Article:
People were detained unlawfully. People were unable to travel freely. The primary reason for their restriction was their religious identity — a violation of the First Amendment and its protections of religious freedom. It was a fundamental human rights violation under the Universal Declaration of Human Rights to which the U.S. is a signatory.

Trump’s introduction of a “zero tolerance” policy implemented during the first months of his term in office has also denied freedom of movement to persons seeking asylum at the border. The policy’s implementation resulted in systematic crimes against humanity including enslavement; deportation; imprisonment; torture; sexual assault including rape; persecutions on political, racial and religious grounds; other inhumane acts.

None of this was authorized by Congress; none of this is in 8 U.S. Code § 1158. These acts also violate numerous U.S. laws as well as treaties. While there is not currently a treaty on crimes against humanity, Trump’s bad faith execution of U.S. law and existing treaties like the Convention Relating to the Status of Refugees and the U.N. Convention Against Torture spell out many of these crimes.

Again, Congress did not authorize acts like:

— separating children from parents or guardians;

— holding children in cages;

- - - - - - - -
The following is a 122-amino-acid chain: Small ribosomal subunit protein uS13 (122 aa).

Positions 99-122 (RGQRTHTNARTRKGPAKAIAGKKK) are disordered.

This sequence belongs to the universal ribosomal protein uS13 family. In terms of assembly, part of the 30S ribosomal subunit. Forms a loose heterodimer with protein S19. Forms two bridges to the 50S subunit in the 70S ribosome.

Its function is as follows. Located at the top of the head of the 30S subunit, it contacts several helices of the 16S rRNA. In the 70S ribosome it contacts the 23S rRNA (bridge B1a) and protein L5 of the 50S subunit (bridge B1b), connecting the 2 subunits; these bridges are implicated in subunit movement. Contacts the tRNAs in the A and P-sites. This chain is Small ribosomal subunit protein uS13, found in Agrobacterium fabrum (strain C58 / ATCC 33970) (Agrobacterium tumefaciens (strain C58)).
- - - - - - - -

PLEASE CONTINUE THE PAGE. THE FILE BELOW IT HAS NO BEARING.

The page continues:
— trafficking separated children into unauthorized adoptions without parental or guardian consent;

— deportation of minors without parent or guardian;

— failure to track minors so they can be reunited with parents and/or guardians;

— failing to provide reasonable care including adequate food and water, bedding, hygiene, heat and cooling, health care;

— transporting detained persons without notification to parents, guardians, family members;

— refoulement – deporting asylum seekers back to the place they fled;

— forced labor.

Nothing in U.S. law or treaties to which the U.S. has been a party or signatory authorizes this kind of treatment.

Further, Trump’s bad faith execution exacerbates a long-term problem with Immigration and Customs Enforcement (ICE) — too many U.S. citizens have been denied their rights, stopped, interrogated, detained, and treated like aliens simply because they were not white.

Trump also systematically defies a court order issued in June 2018 prohibiting further separations of minors from their families at the border and instructing the Department of Homeland security to return minors to their families. The Trump administration weaseled around the court order, detaining entire families at military facilities — new concentration camps — while DHS continued to separate families on an irregular basis.

We’ve seen evidence of this systematic lawlessness based on inspections by Congressional tours of detention facilities — concentration camps in which asylum seeking minors were denied reasonable “safe and sanitary” conditions.

The number of illnesses and deaths attributable to Trump’s “zero tolerance” policy may never be fully known because the administration has done so much to avoid monitoring and oversight.

~ ~ ~

Other deaths which can be wholly attributed to Trump’s bad faith in executing his office are those of 2,975 Americans who lived in Puerto Rico (pdf) when Hurricane Maria hit the island in 2017.

He had to be shamed into dispatching a U.S. Navy hospital ship to provide emergency health care even though the vessel had been waiting well in advance of the hurricane’s strike. It took nearly six weeks after it was dispatched for the vessel to berth and begin delivering care, though the Navy knew in advance of the hurricane that Puerto Rico might need medical support.